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It can be an aerial photograph, but also a drawing. Before manned flight was common, the term "bird's eye" was used to distinguish views drawn from direct observation at high locations (for example a mountain or tower), from those constructed from an imagined (bird's) perspectives. Bird's eye views as a genre have existed since classical times. The last great flourishing of them was in the mid-to-late 19th century, when bird's eye view prints were popular in the United States and Europe.
The terms aerial view and aerial viewpoint are also sometimes used synonymous with bird's-eye view. The term aerial view can refer to any view from a great height, even at a wide angle, as for example when looking sideways from an airplane window or from a mountain top. Overhead view is fairly synonymous with bird's-eye view but tends to imply a less lofty vantage point than the latter term. For example, in computer and video games, an "overhead view" of a character or situation often places the vantage point only a few feet (a meter or two) above human height. See top-down perspective.
Recent technological and networking developments have made satellite images more accessible. Microsoft Bing Maps offers direct overhead satellite photos of the entire planet but also offers a feature named Bird's eye view in some locations. The Bird's Eye photos are angled at 40 degrees rather than being straight down. Satellite imaging programs and photos have been described as offering a viewer the opportunity to "fly over" and observe the world from this specific angle.
In filmmaking and video production, a bird's-eye shot refers to a shot looking directly down on the subject. The perspective is very foreshortened, making the subject appear short and squat. This shot can be used to give an overall establishing shot of a scene, or to emphasise the smallness or insignificance of the subjects. These shots are normally used for battle scenes or establishing where the character is. It is shot by lifting the camera up by hands or by hanging it off something strong enough to support it. When a scene needs a large area shot, it is a crane shot.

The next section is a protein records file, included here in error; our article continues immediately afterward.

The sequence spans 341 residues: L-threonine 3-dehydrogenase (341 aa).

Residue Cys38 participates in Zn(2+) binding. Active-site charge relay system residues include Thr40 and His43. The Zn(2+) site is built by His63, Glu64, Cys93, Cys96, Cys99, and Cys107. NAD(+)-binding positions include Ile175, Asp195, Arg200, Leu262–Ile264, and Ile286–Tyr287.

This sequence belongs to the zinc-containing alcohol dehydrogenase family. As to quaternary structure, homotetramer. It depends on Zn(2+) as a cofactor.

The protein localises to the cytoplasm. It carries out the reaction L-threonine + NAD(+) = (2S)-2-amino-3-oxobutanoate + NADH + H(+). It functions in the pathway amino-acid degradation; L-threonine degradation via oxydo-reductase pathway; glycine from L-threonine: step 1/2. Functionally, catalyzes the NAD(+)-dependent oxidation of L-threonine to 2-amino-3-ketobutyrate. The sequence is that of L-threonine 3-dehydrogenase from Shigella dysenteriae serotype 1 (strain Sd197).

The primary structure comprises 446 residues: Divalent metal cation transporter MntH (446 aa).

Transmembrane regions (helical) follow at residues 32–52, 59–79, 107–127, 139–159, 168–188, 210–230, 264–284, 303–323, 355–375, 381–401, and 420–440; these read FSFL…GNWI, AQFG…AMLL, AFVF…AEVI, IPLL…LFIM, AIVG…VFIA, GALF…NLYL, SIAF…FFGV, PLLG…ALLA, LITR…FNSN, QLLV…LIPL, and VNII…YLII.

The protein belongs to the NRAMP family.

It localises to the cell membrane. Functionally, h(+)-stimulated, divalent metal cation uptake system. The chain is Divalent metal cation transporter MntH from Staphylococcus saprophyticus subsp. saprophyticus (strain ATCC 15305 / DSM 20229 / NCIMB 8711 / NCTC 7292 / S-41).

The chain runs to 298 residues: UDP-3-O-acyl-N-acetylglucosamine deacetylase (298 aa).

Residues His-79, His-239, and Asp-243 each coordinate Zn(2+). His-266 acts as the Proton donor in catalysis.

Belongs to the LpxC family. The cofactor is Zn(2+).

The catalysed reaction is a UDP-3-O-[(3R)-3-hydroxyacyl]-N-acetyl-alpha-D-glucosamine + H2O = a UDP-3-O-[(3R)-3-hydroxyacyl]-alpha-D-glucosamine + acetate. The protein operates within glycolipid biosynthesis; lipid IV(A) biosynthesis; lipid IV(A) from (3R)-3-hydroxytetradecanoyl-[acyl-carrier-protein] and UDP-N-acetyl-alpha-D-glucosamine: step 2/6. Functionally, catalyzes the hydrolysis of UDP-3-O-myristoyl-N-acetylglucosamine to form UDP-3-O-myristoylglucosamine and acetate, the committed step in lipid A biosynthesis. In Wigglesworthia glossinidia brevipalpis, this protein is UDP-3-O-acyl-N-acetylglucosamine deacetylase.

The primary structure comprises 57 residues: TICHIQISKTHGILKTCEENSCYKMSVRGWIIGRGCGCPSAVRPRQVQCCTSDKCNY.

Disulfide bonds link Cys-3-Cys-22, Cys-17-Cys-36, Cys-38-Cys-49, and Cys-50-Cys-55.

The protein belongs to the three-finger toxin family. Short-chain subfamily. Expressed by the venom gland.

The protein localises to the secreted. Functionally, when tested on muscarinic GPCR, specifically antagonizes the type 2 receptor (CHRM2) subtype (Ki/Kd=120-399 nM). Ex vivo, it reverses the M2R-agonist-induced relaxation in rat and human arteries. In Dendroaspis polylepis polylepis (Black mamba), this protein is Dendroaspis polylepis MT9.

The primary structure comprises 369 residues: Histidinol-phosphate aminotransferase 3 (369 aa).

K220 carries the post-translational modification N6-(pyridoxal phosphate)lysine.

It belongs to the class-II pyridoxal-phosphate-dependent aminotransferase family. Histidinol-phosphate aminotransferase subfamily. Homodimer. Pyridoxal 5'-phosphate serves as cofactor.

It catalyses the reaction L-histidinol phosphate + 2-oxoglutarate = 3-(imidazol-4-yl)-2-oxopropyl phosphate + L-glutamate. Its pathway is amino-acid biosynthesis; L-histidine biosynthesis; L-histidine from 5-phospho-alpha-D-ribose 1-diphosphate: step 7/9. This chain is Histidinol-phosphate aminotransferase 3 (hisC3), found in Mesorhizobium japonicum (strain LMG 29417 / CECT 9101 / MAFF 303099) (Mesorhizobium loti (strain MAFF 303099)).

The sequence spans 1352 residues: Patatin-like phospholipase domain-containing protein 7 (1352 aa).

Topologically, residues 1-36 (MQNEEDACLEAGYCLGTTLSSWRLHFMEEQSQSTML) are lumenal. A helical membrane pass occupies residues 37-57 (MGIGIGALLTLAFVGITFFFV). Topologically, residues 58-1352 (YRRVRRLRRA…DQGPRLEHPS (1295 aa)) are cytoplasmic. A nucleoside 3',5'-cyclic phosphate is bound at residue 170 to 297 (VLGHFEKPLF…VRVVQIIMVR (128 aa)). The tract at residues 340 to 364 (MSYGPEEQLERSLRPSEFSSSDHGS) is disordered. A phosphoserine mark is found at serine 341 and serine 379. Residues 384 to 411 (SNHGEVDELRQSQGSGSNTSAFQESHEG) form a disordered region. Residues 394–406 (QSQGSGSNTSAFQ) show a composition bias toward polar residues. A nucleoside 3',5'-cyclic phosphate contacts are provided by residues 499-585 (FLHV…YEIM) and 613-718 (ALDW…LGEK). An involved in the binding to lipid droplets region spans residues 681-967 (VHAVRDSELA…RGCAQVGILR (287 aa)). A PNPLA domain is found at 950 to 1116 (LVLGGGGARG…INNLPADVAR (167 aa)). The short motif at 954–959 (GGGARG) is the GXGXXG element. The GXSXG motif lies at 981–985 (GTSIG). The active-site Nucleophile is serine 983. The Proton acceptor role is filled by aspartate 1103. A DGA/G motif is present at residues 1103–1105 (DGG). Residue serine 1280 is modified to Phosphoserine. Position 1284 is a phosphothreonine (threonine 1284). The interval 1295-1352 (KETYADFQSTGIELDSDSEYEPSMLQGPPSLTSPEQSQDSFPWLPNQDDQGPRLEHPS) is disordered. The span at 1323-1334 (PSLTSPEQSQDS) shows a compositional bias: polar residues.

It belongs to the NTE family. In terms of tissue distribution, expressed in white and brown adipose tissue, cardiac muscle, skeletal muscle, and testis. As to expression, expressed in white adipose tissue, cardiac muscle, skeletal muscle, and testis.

A distinction is sometimes drawn between a bird's-eye view and a bird's-flight view, or "view-plan in isometrical projection". Whereas a bird's-eye view shows a scene from a single viewpoint (real or imagined) in true perspective, including, for example, the foreshortening of more distant features, a bird's-flight view combines a vertical plan of ground-level features with perspective views of buildings and other standing features, all presented at roughly the same scale. The landscape appears "as it would unfold itself to any one passing over it, as in a balloon, at a height sufficient to abolish sharpness of perspective, and yet low enough to allow of distinct view of the scene beneath". The technique was popular among local surveyors and cartographers of the sixteenth and early seventeenth centuries.
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- Donger, Simon (2018). Scenography. The Crowood Press LTD. ISBN 978-1-78500-454-4.
- Hurst, Herbert (1899). "Introduction". Oxford Topography: an essay. Oxford Historical Society. 39. Oxford: Oxford Historical Society. pp. 1–12 (4–5).
- Ravenhill, William (1986). "Bird's-eye view & bird's-flight view". The Map Collector. 35: 36–7.
- Hurst 1899, p. 4.